Your question is unanswerable by us. "What booms are affordable?" Only you know what you can afford. There are many boom poles made from several different materials. You could make one for free from a broomstick if you wanted. I'm not trying to be confrontational but we need to know your budget and intended use. Will you be working inside or out? It matters for mic selection. Any boom pole will be compatible with the mic you mention. Try reading the FAQ threads and then refine your question.

Having said all that, I have the AT 897 and it is a fine mic for the money. Is it as good as a $1600 mic?: no. But depending on your budget, experience and intended use it could serve you well.

If you're new to audio, I'd invest in some reading material (or DVD) such as Location Audio Simplified (add dot com for the website) or an instructional DVD on location audio.
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Old April 2nd, 2009, 07:40 PM   #7
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You say you need a boom stand, I say you need a boom op. Stands are useless unless your actors are not moving at all. just my 2 pennies.
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Old April 2nd, 2009, 09:18 PM   #8
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Sacha's right. The most critical aspect with sound is the person holding the pole. The mic itself is secondary (a distant second) to getting good placement. This seems to be the hardest thing for people to accept when they get started, but it's true.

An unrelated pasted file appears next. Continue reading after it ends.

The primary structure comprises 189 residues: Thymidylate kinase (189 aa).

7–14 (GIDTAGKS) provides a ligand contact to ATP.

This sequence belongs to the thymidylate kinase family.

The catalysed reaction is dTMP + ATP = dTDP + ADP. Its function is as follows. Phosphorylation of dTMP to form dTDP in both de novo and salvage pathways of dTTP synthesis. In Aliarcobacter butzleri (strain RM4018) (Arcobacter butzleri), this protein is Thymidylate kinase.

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Old April 3rd, 2009, 07:13 AM   #9
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I want you to pick your favorite script from your favorite screenwriter.

Now imagine what that wonderful movie would look like, if it had been shot without a talented knowledgeable crew.

You may have written a masterpiece, but your movie will only be as good as the crew you surround yourself with.

You asking about boom poles and microphones tells me you have not surrounded yourself with talented knowledgeable people, and your movie will only be as good as your limited knowledge of movie making.

A little advice from someone who has, as you put it... "been on the film scene" for longer than you have been alive.

Good Luck with your project!
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Old April 5th, 2009, 06:17 AM   #10
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In terms of Audio Technica in general, I would recommend their products as best quality for the money almost across the board. The AT897 is no exception.

John
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Old April 5th, 2009, 01:14 PM   #11
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I'm a big fan of the Audio Technica 4053a, if you're shooting indoors. If you have it in your budget to move up to the Audio Technica 4073a for an outdoor shotgun, that'd be good too.
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Old April 16th, 2009, 06:53 AM   #12
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Quote:
Originally Posted by Karl Tippledoson View Post
I know how to operate cameras and know a lot about video, but haven't been around audio a lot.

Thanks a million for any help you can offer!
If you want to direct then, in my opinion, the best thing you could do is concentrate on directing the performances and get knowledgeable crew to operate the kit. A good director knows what is possible, but not always how it is possible.
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Old April 16th, 2009, 11:16 AM   #13
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The AT897 is a fine mic in the under $300 price range. Though, as others have suggested, you might just want to pass the audio responsibility to someone that has their own kit and knows how to acquire great sound.

If you have the time, and if you really, really, want to do it, I'd say to start with reading or watching a few tutorials.

Some places to consider:

Amazon.com: Sound for Film and Television: Barry Green, David Jimerson, Matt Gettemeier: Movies & TV
Trew Audio: Location Audio Simplified
How-to books about Sound for Digital Filmmakers
AudioBootcamp.html